Brown Forman’s GlenDronach is not the only distillery to commemorate the new film called Kingsman: The Golden Circle (2017 release), which is the sequel to Kingsman: The Secret Service (2014 release). In late spring of this year, Old Forester distillery, another Brown Forman whiskey making property, released “Statesman” as a teaser for the new Kingsman film, in which a secret American spy agency of that name joins forces with Kingsman from England.
I’ve not tasted Old Forester’s Statesman bourbon; however, I have a sample of 25 Year Old Glendronach Kingsman on my desk that I’m dying to crack open, almost as much as I’m looking forward to seeing the new Kingsman film.
Hold on a second. I’m getting a transmission through my special issue swizzle stick/communicator: “Whiskey, tango, foxtrot? Copy that. Kirk out.”
Agent Ginger Ale told me not to lie. Here is the truthful correction to my last statement: I am looking forward to tasting a small batch of 1991 GlenDronach EVEN MORE than going to see a movie about secret agents saving the world. Part of my enthusiasm has to do with the fact that this limited edition quarter century batch was drawn from ex-sherry casks, and then corked at a very respectable 48.2% ABV.
Matthew Vaughn, director of Kingsman, personally selected GlenDronach as the distillery to represent this new sequel. He chose 1991 to mark the birth year of Eggsy, the main star of Kingsman. Vaughn has been quoted as saying, “[i]t’s really special to get a limited edition like this, and even more so as The GlenDronach is my favorite single malt whisky. I hope Kingsman fans around the world enjoy it as much as I do.”
Again, I hate to spike the proverbial punch bowl with truth serum, but it should be said that one needn’t be a fan of “Eggsy” in order to appreciate an exquisite single malt Scotch whisky like this one. Now, let’s reach for a bottle of Kingsman with one hand, as we surf for a pair of movie tickets online with the other hand, and see what happens.
Tasting Notes: GlenDronach 25 Year Old 1990 Kingsman Edition
Vital Stats: 70cl; single malt Scotch; 48.2% ABV / 96.4 proof; suggested retail price $700. This price has already nudged up higher in the marketplace. Expect to see bottles sell at auction, in the not-so-distant future, for over a thousand dollars.
Appearance: Amber with golden highlights, these legs have magnificent form. They are long and thin, with ample beads that roll gingerly down the sides of my tulip glass. In fact, the metaphor of “legs” tends to break down when confronted by whisky this good. Instead, I’m picturing the image of a king’s crown adorned with yellow diamonds.
Nose: Tiramisu; caramel nougat; peanut; rose petals; white chocolate. Mmm. High quality sherry casks come through, offering both sweet notes, as well as oakiness. I’m getting plum, golden raisin, rhubarb pie, coconut, and cut cedar. There are also subtler (industrial) notes of furniture polish (Lemon Pledge) and beeswax–which, together, remind me of an old Springbank Local Barley (bottled long before the fairly recent 11 or the 16).
Palate: Sweet, fruity, and woody notes all comingle with amazing grace. Balvenie Tun 1401 Batch 3 comes to mind. Curious. In the mouth, this dram isn’t anything like a venerable old Springer. As time passes, even the nose seems sweeter. Funny that, but I think I’m in love.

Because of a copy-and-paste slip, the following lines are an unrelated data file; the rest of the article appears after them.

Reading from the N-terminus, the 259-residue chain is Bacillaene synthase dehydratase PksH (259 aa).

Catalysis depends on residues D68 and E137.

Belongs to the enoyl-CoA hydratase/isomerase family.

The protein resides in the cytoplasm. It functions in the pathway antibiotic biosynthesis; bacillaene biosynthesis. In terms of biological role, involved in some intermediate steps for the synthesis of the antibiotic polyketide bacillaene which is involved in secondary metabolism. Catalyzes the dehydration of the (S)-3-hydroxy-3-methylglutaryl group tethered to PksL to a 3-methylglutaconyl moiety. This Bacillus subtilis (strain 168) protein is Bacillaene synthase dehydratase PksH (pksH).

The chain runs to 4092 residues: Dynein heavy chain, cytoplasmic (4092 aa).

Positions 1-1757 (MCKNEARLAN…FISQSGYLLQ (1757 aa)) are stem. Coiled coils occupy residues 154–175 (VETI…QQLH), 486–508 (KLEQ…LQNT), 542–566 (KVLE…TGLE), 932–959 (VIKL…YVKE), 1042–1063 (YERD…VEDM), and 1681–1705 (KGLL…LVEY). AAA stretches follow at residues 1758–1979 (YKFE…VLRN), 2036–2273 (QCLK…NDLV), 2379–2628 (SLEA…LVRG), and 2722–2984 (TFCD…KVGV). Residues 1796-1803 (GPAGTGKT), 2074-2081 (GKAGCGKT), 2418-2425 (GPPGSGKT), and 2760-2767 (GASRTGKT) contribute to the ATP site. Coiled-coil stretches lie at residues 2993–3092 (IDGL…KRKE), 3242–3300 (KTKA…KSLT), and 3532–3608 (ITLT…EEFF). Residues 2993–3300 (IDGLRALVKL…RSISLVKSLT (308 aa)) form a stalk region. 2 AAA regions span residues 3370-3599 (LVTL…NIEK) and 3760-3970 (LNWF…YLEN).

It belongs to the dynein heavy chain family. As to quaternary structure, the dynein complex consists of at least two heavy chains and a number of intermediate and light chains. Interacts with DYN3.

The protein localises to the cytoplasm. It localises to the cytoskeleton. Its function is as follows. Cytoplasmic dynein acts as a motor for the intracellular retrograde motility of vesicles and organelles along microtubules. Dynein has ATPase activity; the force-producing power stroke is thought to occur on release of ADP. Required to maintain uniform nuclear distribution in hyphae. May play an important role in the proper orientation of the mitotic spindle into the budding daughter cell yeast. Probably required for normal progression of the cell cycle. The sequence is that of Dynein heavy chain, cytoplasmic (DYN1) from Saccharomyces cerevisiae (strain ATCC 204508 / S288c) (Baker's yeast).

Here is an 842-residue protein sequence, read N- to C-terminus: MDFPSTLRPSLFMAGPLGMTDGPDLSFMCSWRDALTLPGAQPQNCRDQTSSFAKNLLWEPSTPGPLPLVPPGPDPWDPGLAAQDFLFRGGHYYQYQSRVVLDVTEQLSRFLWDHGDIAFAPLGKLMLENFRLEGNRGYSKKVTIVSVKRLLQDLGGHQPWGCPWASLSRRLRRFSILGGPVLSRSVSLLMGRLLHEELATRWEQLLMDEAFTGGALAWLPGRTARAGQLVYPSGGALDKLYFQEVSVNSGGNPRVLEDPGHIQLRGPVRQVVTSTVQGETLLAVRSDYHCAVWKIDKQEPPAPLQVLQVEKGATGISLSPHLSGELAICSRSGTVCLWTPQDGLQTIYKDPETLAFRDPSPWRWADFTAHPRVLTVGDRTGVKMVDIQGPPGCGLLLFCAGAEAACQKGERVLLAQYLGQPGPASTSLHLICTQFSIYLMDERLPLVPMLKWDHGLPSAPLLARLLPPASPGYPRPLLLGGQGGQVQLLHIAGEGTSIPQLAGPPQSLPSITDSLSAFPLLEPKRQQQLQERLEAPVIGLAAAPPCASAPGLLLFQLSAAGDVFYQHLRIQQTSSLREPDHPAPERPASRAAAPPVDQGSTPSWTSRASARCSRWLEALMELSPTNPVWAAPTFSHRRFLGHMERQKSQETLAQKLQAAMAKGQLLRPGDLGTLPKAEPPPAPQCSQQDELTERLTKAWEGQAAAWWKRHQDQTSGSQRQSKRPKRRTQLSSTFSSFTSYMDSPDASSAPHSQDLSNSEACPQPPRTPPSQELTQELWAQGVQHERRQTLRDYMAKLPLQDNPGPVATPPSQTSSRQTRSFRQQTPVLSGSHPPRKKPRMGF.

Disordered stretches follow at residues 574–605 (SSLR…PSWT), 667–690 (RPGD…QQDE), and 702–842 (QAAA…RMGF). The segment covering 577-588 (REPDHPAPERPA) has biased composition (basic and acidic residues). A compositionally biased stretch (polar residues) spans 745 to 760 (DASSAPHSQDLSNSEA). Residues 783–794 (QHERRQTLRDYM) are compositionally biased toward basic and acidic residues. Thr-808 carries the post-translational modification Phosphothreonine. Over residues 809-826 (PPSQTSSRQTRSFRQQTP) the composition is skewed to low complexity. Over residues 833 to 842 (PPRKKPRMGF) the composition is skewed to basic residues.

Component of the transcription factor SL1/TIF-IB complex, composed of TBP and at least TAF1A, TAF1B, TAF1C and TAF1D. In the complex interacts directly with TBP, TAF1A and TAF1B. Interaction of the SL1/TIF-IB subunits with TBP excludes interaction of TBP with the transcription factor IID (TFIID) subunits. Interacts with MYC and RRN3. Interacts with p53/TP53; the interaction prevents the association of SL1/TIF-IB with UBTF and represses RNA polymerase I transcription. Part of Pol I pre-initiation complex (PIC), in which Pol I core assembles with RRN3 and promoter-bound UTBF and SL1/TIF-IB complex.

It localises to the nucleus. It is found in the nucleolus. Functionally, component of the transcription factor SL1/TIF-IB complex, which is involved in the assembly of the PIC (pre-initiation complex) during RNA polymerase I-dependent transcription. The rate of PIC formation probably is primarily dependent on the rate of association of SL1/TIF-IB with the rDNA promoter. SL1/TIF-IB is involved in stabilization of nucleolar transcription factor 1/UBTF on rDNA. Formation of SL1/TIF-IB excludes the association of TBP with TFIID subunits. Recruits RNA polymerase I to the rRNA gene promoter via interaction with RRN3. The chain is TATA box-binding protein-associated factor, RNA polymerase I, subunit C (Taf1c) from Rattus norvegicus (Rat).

One thing which immediately stands out about Kingsman is the way caramel and twenty-five years of oak tannins join forces to become a single bittersweet note. It’s a force to be reckoned with . . . weaving its way like a golden thread betwixt major arcana. Ee gads, somebody pinch me. Am I dreaming? Other tastes march out of my glass in the following order: Flan; Turbinado sugar; milk chocolate; raisin; prune; Medjool date; young green coconut (a personal favorite); almond; saltwater boiled peanut; orange blossom; orange pekoe tea; all spice; white pepper.
Finish: Nut meats take over, before sacrificing their lives on a death bed of Chinese white pepper. Can you feel the May Queen dance across your clapper? Now that’s magick!
There’s no sense in believing that your tongue is divided into four tasting areas, which run the gamut from bitter to sweet. This whisky proves such a theory to be false, and scientists in the 21st Century tend to agree. My tongue is glad for “all a’ that.” The tip is tingling with a spicy finish that refuses to wink out.
According to a GlenDronach spokesperson, this whisky was matured in sherry casks from birth. One quarter of a century–now, that’s a long time to count rosary beads in sweet oak. Angels, take your share, but leave the rest for Ishkabibble to ply his bloody trade.
Forget the industry-insider term, “sherry bomb.” Holy explosion, Batman. This handsome bottle is an Improvised Explosive Device waiting to detonate a melange of sweet nothings. Boo-yah! We’re talking about the finest commemorative IED that money can buy.
I’m giving this special 25 Year Old GlenDronach two thumbs way up. If you can afford to drop 550 quid on a bottle of Scotch, and you love films that feature well-coiffed agents jumping over speeding cars while dodging bullets . . . well then, this is definitely the Sherry IED for you.
As for commemorating Kingsman, the film, let’s hope Eggsy has graduated to single malt Scotch in 2017. Back in 2014, when a waiter asked “sir” for his drink order, I seem to recall Eggsy saying, “Martini. Gin, not vodka, obviously. Stirred for ten seconds while glancing an an unopened bottle of vermouth.”
User Review3.24 (45 votes)
Kirk discovered the brilliance of Scottish whisky in 1987 while vacationing in Edinburgh. Over the course of three and a half decades that followed, he's built upon a knowledge of distilleries and the industry, as well as world whisky. Kirk prides himself on speaking honestly while avoiding the usual flattery...